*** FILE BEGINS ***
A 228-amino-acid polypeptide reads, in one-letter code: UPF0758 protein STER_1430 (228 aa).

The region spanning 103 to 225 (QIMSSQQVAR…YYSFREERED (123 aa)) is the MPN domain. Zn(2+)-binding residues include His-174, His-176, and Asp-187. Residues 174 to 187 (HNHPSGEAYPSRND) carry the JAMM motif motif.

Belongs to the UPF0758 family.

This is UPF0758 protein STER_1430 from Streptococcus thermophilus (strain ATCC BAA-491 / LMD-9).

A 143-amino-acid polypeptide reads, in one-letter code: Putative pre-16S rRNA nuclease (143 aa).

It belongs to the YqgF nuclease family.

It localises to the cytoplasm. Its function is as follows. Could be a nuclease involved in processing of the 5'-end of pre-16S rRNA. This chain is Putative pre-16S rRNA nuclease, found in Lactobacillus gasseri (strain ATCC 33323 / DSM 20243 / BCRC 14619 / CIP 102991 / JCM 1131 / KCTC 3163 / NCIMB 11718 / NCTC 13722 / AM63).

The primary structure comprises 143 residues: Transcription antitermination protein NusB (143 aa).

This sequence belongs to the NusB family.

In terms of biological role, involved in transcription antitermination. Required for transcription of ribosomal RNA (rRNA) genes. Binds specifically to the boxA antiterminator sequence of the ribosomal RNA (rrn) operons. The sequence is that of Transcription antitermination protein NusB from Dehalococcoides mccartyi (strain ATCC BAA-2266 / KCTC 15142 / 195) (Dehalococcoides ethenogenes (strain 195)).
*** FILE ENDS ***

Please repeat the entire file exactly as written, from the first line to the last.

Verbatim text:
A 228-amino-acid polypeptide reads, in one-letter code: UPF0758 protein STER_1430 (228 aa).

The region spanning 103 to 225 (QIMSSQQVAR…YYSFREERED (123 aa)) is the MPN domain. Zn(2+)-binding residues include His-174, His-176, and Asp-187. Residues 174 to 187 (HNHPSGEAYPSRND) carry the JAMM motif motif.

Belongs to the UPF0758 family.

This is UPF0758 protein STER_1430 from Streptococcus thermophilus (strain ATCC BAA-491 / LMD-9).

A 143-amino-acid polypeptide reads, in one-letter code: Putative pre-16S rRNA nuclease (143 aa).

It belongs to the YqgF nuclease family.

It localises to the cytoplasm. Its function is as follows. Could be a nuclease involved in processing of the 5'-end of pre-16S rRNA. This chain is Putative pre-16S rRNA nuclease, found in Lactobacillus gasseri (strain ATCC 33323 / DSM 20243 / BCRC 14619 / CIP 102991 / JCM 1131 / KCTC 3163 / NCIMB 11718 / NCTC 13722 / AM63).

The primary structure comprises 143 residues: Transcription antitermination protein NusB (143 aa).

This sequence belongs to the NusB family.

In terms of biological role, involved in transcription antitermination. Required for transcription of ribosomal RNA (rRNA) genes. Binds specifically to the boxA antiterminator sequence of the ribosomal RNA (rrn) operons. The sequence is that of Transcription antitermination protein NusB from Dehalococcoides mccartyi (strain ATCC BAA-2266 / KCTC 15142 / 195) (Dehalococcoides ethenogenes (strain 195)).